A comparison of the control of alcoholic and nonalcoholic drinking

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dc.contributor.advisor Schaefer, H.H. en
dc.contributor.advisor Gribben, J.A. en
dc.contributor.advisor Beale, I.L. en
dc.contributor.author Brown, R. A. en
dc.date.accessioned 2007-08-10T10:28:16Z en
dc.date.available 2007-08-10T10:28:16Z en
dc.date.issued 1974 en
dc.identifier THESIS 75-037 en
dc.identifier.citation Thesis (PhD--Psychology)--University of Auckland, 1974 en
dc.identifier.uri http://hdl.handle.net/2292/1347 en
dc.description Full text is available to authenticated members of The University of Auckland only. en
dc.description.abstract The purpose of this study was to investigate what controls the drinking of nonalcoholic drinks by man, and to determine whether drinking control stimuli differ for alcoholic and nonalcoholic individuals, for example, along an internal-external dimension (Schachter, 1967). There is a lack of controlled experimentation on the general drinking of man, although there are experiments on drinking by animals as well as generalised observation of man's drinking in specialised environments. Differential control for drinking alcoholic drinks has been demonstrated in alcoholics and nonalcoholics. In the main experiment groups of hospitalised alcoholics, hospitalised nonalcoholics, and nonpatients; composed of 50% obese and 5% normal-weight subjects, drank tea under conditions of deprivation and preloading. Preloading (internal cue) inhibited drinking by nonalcoholics but did not affect alcoholics' intake. Alcoholics drank more of their most preferred tea (external cue) and less of a nonpreferred drink (water) than nonalcoholics . The effect of internal and external cues was not related to obesity or hospitalisation. Experiment 2 extended the analysis of internal drinking cues in a 7 day self-record study of fluid intake and output. Nonalcoholics responded to a diuretic-induced polyuria by drinking more on subsequent days. Alcoholics’ drinking pattern did not change, but they did display urine retention following diuresis. During the baseline period alcoholics drank and urinated more per diem than nonalcoholics. Experiments 3 and 4 manipulated external drinking cues. Alcoholics were highly responsive to cues of quantity visible (Experiment 3) and drinking environment (Experiment 4). Neither cue had any effect upon nonalcoholics' drinking. The final experiment investigated a further external cue by having subjects drink alone or in company. Nonalcoholics responded to socialisation; they drank more with a heavy drinker than with a light drinker. This in turn was more than they drank in isolation. Alcoholics' intakes did not differ in any of these three conditions. Although this finding could be accommodated by postulating concepts of stimulus relevance (Shettleworth, 1972) or stimulus prominence (Schachter, 1971a), it was concluded that the internal-external dimension did not adequately describe the differential drinking of alcoholic and nonalcoholic. A stimulus control formulation was presented, and the possible development of inappropriate control of general drinking as a consequence of alcoholics' habitual excessive ingestion of alcohol was outlined. The relevance of the findings, within the stimulus control framework, to the treatment of alcoholism was reviewed. en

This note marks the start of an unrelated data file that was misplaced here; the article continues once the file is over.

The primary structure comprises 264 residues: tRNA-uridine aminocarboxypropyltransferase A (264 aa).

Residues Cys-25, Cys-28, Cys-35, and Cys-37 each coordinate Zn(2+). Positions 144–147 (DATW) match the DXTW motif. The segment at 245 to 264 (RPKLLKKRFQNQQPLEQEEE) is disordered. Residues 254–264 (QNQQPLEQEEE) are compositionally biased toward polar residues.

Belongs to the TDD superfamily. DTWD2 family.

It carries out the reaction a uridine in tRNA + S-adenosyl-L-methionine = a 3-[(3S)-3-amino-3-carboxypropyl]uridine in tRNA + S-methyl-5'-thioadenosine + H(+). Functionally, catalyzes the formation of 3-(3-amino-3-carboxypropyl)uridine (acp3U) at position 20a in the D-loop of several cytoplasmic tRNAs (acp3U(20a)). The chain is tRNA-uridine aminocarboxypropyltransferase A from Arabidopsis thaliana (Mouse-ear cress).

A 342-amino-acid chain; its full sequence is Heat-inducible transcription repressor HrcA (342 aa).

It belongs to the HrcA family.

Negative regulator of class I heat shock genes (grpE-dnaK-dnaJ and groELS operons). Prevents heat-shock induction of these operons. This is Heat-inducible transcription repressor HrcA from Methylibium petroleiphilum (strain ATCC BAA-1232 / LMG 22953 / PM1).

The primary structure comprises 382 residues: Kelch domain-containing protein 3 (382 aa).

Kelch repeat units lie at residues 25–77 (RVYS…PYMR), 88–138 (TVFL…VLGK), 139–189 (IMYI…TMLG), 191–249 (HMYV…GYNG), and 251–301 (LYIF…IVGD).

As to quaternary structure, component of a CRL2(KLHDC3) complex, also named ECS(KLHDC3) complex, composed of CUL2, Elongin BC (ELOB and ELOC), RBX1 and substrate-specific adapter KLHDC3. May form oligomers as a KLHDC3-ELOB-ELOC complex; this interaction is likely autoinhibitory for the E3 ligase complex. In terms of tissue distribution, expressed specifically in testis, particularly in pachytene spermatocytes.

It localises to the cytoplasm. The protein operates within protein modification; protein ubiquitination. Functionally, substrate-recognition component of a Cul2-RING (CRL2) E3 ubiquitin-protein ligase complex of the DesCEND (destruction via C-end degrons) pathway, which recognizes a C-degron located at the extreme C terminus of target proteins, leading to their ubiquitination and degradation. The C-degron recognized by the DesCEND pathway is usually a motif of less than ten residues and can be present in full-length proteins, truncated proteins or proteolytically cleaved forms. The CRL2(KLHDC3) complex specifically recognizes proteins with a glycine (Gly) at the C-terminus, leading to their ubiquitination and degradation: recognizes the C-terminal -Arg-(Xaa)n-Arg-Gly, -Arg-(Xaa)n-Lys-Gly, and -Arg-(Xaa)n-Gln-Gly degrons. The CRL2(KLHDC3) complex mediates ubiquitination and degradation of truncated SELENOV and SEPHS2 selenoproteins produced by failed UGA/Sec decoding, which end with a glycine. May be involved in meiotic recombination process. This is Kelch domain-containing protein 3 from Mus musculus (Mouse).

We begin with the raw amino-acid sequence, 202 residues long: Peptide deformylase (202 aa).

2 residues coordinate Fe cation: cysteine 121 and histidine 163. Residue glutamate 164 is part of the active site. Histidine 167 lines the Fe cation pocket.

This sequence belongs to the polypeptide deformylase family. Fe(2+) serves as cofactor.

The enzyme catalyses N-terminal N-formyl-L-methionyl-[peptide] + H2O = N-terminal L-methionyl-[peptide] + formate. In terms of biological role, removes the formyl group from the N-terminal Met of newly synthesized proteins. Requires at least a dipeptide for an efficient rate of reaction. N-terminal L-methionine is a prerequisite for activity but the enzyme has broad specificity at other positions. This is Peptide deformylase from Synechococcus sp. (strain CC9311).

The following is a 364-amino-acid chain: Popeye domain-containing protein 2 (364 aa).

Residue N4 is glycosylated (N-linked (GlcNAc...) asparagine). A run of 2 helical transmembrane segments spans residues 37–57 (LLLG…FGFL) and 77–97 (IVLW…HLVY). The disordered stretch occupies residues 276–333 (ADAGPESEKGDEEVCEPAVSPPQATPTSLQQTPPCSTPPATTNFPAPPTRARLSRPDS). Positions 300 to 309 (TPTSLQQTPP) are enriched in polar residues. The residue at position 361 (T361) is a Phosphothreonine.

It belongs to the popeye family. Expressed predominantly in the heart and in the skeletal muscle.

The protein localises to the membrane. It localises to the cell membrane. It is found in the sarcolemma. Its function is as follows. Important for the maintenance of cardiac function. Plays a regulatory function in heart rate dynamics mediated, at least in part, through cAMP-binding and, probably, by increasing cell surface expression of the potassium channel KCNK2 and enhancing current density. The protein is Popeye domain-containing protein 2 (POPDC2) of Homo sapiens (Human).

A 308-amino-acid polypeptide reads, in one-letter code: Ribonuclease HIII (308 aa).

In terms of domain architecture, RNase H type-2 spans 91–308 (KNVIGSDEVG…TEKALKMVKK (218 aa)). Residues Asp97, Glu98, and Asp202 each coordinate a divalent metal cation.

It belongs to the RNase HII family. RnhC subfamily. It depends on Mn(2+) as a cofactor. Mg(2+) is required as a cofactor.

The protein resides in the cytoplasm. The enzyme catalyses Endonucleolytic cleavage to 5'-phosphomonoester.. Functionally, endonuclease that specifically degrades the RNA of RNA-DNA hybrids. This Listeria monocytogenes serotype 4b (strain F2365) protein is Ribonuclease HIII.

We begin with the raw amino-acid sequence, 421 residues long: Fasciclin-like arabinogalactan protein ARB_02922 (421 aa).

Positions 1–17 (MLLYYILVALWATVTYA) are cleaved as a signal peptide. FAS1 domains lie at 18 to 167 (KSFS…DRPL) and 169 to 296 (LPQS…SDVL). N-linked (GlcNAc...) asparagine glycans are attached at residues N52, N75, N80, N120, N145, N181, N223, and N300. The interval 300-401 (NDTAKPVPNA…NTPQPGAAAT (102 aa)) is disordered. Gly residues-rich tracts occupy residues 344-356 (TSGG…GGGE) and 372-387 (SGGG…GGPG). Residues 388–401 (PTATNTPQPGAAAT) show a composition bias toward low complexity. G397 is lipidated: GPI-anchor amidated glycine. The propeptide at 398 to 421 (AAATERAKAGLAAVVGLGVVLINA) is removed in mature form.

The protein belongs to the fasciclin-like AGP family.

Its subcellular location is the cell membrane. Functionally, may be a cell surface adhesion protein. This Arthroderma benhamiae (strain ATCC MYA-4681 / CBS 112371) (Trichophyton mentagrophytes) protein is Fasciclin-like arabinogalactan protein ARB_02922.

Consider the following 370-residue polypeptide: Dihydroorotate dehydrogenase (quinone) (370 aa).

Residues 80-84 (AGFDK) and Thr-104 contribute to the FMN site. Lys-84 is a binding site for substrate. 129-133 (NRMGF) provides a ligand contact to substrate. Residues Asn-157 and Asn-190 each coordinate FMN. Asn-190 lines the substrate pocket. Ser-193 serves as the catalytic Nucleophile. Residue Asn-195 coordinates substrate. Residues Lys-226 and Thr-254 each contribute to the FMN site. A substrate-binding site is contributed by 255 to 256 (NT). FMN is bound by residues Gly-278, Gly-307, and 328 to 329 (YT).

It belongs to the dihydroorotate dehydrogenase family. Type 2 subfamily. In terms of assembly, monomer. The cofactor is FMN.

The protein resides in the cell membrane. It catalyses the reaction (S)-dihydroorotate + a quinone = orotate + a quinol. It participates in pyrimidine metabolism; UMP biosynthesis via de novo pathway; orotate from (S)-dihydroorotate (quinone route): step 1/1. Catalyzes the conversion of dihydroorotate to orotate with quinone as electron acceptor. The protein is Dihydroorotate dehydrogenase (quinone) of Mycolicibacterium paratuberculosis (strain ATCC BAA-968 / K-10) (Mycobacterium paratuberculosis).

dc.language.iso en en
dc.publisher ResearchSpace@Auckland en
dc.relation.ispartof PhD Thesis - University of Auckland en
dc.relation.isreferencedby UoA9921746514002091 en
dc.rights Items in ResearchSpace are protected by copyright, with all rights reserved, unless otherwise indicated en
dc.rights Restricted Item. Available to authenticated members of The University of Auckland. en
dc.rights.uri https://researchspace.auckland.ac.nz/docs/uoa-docs/rights.htm en
dc.title A comparison of the control of alcoholic and nonalcoholic drinking en
dc.type Thesis en
thesis.degree.discipline Psychology en
thesis.degree.grantor The University of Auckland en
thesis.degree.level Doctoral en
thesis.degree.name PhD en
dc.rights.holder Copyright: The author en

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